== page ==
Eight reasons why traders care about US nonfarm payrolls
On the first Friday of each month the US Bureau of Labor Statistics releases employment data, including nonfarm payrolls (NFP). As the world’s #1 economy, what happens in the US labour market is carefully monitored by analysts, economists, day traders, investors and market participants across the spectrum. In fact, the NFP is the single most important economic data release of the month.
But why? Firstly, NFP is the clearest empirical measure of the number of jobs added or lost in the US economy over the previous month. By excluding employment activity in the agricultural sector, the figure removes any seasonal distortions to aid month-by-month comparisons. So what does a rising or falling NFP figure show traders?
1. Increasing NFP indicates a growing economy
If the NFP figure increases from one month to the next, it is the clearest possible indication that more people are being hired and the amount of income and expenditure is increasing in the economy, all of which bodes well for the health of the US economy.
2. The world economy looks to the US
Gone are the days where what happened in one part of the world had little or no impact elsewhere. Today we live in a highly competitive, integrated, interdependent and synergistic global marketplace. When the US economy is thriving, this bodes well for dollar-denominated assets, investments and interests. Likewise a downturn in NFP leads to a loss of confidence, especially in highly volatile emerging market economies.
3. Rising NFP indicates more personal disposable income
As the number of employed people increases so too does their buying power, which is contributed back into the economy. With increasing personal disposable income, expenditure on retail, housing, automobile and other sectors increases too. The domino effect of positive NFP data is unmistakable.
4. NFP reports trigger fluctuations in underlying assets
Currency traders, commodity traders, equities traders and indices traders stand to benefit immeasurably from reading market conditions correctly and acting accordingly. If the actual NFP figure exceeds or falls short of the consensus estimate, you can rest assured that money is waiting to be made in the underlying assets listed above.
5. You can drill down to see how specific sectors are performing
Even though NFP is provided as a single figure, it is the agglomeration of multiple figures. Approximately 140,000 businesses as well as government agencies are polled to provide NFP data. The total number of individual work sites represented is 486,000. For example, NFP represents gains/losses in support services, computer systems design, architectural/engineering services, health care, retail, food services, drinking places, construction, mining, manufacturing, wholesale, warehousing, government, the financial sector and more. All these units are added together to produce the total NFP figure.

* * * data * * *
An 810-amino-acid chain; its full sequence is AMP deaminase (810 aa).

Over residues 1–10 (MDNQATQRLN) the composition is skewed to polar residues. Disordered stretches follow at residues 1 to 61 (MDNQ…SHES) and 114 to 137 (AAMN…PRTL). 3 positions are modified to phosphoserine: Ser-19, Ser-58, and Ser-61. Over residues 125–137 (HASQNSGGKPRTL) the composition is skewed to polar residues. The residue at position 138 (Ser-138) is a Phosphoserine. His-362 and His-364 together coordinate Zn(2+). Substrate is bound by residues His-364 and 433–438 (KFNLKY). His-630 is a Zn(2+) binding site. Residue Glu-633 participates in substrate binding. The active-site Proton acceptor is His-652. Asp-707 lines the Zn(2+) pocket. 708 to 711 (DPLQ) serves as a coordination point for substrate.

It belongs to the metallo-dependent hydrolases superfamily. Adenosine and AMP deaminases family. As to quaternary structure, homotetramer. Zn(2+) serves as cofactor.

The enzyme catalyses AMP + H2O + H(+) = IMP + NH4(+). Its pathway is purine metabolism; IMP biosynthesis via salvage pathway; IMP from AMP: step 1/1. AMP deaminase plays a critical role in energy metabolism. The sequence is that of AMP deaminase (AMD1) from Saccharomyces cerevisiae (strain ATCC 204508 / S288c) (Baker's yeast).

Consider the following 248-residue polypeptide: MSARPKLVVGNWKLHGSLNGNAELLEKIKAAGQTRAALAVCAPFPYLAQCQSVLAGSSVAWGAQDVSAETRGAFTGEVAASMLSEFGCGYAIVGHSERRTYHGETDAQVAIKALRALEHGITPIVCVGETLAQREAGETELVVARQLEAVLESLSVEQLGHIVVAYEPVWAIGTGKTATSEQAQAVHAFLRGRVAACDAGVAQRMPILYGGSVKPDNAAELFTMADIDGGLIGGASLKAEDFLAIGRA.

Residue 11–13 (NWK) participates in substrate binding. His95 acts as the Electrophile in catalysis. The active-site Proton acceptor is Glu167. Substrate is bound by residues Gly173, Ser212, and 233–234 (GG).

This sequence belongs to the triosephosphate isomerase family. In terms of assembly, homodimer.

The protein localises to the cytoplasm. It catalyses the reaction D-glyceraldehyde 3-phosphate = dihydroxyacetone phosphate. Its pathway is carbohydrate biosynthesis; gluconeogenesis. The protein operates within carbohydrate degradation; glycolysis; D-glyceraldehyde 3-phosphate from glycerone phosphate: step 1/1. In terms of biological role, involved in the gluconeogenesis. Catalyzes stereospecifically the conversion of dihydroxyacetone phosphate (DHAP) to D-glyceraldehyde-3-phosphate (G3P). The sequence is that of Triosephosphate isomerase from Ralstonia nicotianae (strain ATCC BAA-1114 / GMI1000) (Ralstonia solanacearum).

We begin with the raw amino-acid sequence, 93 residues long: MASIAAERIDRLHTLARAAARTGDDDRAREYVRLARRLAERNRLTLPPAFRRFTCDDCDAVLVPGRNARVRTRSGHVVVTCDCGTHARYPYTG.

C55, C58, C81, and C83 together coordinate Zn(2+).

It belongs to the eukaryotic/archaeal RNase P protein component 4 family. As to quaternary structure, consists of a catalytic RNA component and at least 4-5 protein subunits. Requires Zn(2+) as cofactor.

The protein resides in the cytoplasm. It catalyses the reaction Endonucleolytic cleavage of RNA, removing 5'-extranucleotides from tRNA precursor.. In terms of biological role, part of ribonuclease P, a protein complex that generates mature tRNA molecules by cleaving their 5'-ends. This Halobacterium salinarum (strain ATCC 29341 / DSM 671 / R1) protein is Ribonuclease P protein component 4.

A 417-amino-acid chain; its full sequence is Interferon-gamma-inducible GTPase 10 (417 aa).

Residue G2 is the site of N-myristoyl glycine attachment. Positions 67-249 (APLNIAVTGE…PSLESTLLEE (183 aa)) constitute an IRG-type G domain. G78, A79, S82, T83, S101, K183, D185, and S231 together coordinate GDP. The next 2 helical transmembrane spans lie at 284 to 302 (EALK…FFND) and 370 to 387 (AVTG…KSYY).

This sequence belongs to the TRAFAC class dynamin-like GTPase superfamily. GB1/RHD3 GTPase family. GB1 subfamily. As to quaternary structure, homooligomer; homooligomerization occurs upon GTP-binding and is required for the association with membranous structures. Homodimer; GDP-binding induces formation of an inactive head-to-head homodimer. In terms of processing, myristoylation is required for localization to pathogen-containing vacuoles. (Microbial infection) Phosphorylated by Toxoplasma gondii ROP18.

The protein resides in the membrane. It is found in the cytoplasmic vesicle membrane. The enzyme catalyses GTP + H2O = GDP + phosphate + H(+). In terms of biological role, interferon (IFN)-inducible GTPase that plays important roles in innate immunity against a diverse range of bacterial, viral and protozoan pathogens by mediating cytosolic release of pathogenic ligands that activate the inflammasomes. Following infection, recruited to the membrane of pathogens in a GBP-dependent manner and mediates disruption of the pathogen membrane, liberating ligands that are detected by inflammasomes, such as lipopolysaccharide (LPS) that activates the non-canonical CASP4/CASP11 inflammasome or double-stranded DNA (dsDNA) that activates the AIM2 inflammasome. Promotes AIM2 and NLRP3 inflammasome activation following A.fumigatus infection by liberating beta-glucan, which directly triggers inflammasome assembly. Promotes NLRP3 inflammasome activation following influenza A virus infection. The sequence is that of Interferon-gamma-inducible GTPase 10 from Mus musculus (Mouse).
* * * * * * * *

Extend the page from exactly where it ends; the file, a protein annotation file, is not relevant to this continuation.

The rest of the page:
6. NFP can provide a visual representation of performance over time
When traders look at the NFP chart over the course of a year, it is abundantly clear how much growth did or didn’t take place in the US economy from one month to the next. Recall that each figure represents growth or contraction against the previous month’s figure. In 2015, NFP has consistently grown from month to month.
7. NFP is important because USD is the world’s reserve currency
Anything that impacts on the strength of the US dollar is important for the global economy and automatically deemed significant by a global community of traders. Since the vast majority of commodities are dollar-denominated, what happens to the dollar is especially important for commodity traders too.
8. Markets are typically volatile around NFP releases
Whichever way you look at NFP, it’s a market-moving indicator, both in anticipation and response. The consensus estimate may or may not match the actual figure, and if there is no match speculators have a field day. This can work for you or against you. Scalpers will extract as much profitability from the short-term market fluctuations as possible.
This month’s NFP reading
In October nonfarm payrolls increased by 271,000 jobs, against a consensus forecast of 180,000. This was the largest jump all year, and clearly surprised everyone. The consensus forecast for November’s figure is an increase of 200,000 jobs. Estimates tend to be factored in to the markets so, while an actual reading short of this forecast could still represent another healthy rise, it might paradoxically trigger a loss of confidence.
Look out for the NFP release this Friday at 8.30am Eastern Standard Time, 1.30pm UK time.
Published: 1 December 2015
You should under no circumstances consider the information and comments provided as an offer or solicitation to invest. This is not investment advice. The information provided is believed to be accurate at the date the information is produced.